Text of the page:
Memories and healthy recipes for your dinner table.

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The Scoop on Icy Treats

The dog days of Summer are fast approaching. In many parts of our beautiful country sweltering temperatures can bring on the craving for a cool refreshing treat. A simple icy fruit cocktail such as a citrus spiked Granita can instantly placate a parched tongue. Ever […]

Lime Honeydew Sorbet

The honeydew we bought at the local market was not at its peak. The not so flavorful orb sat in the refrigerator for a few days untouched before I could decide what to recycle it into. Lime honeydew sorbet was the perfect recipe to transform […]

Caesar Salad Dressing

Stephen loves Caesar salad. It is his all time favorite meal. Caesar salad used to be our traditional anniversary dinner. That was until we went to the Pasta Moon in, our anniversary vacation spot, Half Moon Bay and tried their Risotto Sea Scallops and tomato basil salad with whipped cheese. It is pretty pricey but well worth the experience.

Stephen was not feeling well when he returned from a week long business trip. We are not used to eating a lot of prepackaged foods or greasy fast food. I roasted a chicken the night before and decided to make his favorite feel good meal, Caesar salad.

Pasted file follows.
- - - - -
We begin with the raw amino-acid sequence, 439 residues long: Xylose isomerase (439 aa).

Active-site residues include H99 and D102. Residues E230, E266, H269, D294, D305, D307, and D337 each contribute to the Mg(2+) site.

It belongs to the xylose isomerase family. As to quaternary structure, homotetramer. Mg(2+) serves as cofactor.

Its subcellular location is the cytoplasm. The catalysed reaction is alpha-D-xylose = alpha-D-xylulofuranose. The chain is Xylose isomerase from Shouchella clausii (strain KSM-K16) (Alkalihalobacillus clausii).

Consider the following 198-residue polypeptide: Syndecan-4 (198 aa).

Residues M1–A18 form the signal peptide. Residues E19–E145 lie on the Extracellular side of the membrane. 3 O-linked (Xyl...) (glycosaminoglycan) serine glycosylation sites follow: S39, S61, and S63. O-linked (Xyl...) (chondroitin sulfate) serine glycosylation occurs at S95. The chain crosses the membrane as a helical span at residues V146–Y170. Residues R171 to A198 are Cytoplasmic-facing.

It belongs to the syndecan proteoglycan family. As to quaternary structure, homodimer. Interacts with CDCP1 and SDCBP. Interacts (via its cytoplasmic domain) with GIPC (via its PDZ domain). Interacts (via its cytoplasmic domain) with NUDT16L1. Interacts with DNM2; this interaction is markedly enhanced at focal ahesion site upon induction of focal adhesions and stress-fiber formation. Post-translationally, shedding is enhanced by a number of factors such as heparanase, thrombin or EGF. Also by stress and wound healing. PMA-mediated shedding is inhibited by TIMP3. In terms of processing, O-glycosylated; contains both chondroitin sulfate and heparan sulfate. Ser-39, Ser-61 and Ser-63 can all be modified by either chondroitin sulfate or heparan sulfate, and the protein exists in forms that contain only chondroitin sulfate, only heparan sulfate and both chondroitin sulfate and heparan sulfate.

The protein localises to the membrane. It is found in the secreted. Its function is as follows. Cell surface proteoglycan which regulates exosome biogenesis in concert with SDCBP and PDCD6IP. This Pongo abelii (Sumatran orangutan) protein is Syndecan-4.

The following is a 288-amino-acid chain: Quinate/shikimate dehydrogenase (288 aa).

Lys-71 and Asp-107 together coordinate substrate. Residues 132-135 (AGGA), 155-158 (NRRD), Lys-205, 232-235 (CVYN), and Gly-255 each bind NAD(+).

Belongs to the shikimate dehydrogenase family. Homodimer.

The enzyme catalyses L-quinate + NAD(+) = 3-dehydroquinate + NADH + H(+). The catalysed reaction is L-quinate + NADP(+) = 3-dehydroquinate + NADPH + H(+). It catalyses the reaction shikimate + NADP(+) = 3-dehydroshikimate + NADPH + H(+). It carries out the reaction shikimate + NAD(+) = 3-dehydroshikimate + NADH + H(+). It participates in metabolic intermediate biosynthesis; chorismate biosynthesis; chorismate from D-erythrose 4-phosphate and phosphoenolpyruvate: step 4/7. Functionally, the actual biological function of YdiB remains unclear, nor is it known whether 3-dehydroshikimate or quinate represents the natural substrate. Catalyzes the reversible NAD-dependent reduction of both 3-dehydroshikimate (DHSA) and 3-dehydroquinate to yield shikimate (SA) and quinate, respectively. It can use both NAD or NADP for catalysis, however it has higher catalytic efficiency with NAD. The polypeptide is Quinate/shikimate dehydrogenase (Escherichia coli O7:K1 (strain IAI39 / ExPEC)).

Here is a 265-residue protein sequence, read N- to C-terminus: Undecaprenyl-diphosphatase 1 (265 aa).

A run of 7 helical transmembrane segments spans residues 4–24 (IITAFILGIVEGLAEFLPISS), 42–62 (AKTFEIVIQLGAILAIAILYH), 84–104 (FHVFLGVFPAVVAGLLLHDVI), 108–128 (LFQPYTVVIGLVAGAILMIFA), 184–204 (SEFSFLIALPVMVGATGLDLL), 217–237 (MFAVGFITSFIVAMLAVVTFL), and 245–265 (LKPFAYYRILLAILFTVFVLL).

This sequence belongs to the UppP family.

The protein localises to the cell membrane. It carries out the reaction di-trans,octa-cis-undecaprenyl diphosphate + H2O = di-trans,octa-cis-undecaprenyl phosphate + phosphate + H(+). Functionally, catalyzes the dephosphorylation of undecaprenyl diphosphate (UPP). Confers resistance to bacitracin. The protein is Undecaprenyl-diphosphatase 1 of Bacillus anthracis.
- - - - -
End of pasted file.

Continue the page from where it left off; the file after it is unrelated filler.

I always prefer to make my own salad dressings. I think homemade dressings taste better. Plus you can control what goes into it eliminating some of the fat and the need for preservatives and everything else artificial. We love the flavor and the texture of this version of Caesar dressing adapted from Cooking Light. I have noted the anchovy paste as optional. We never add it simply because I rarely have it on hand.

Source: Cheap Heathly Good
1/3 cup plain fat-free yogurt
2 tablespoons fresh lemon juice
1 tablespoon olive oil
2 teaspoons red wine vinegar
2 teaspoons Worcestershire sauce
1 teaspoon anchovy paste (optional)
1 teaspoon Dijon mustard
1/2 teaspoon freshly ground pepper
1 garlic clove, minced

1) Whisk all ingredients together in a small bowl. Pour on salad. That’s it.

Variations:
-3 tbsp Mayo in the place of the yogurt.

The Red Food Dye Nation

Photo by: Hemera / Thinkstock When our oldest was a toddler we used Burt’s Bees baby toothpaste. It tasted like fruit without the zing of fluoride. A couple of years later Burt’s Bees quit making the baby toothpaste. I made the switch to a kids […]

Beef and Bean Chimichangas

Our oldest son announced one evening during dinner that he was moving to Mexico because he loves bean burritos so much. Can you tell tacos and burritos are a reoccurring weekly menu staple at our house? This week I decided to change things up a […]

Family Togetherness: Game Night

Art by: Word Art World

A few months ago I attended a math workshop. The purpose of the workshop was to provide an arsenal of fun game oriented ideas to teach math. One of the speakers brought up an interesting point. He told us that board games inadvertently teach our children math. (I guess I probably already knew that but sometimes I need someone else to say it for it to really sink in.) With preschool aged children board games can encourage counting, learning patterns, shapes and colors. As they grow they learn to take turns, cause and effect, and logic.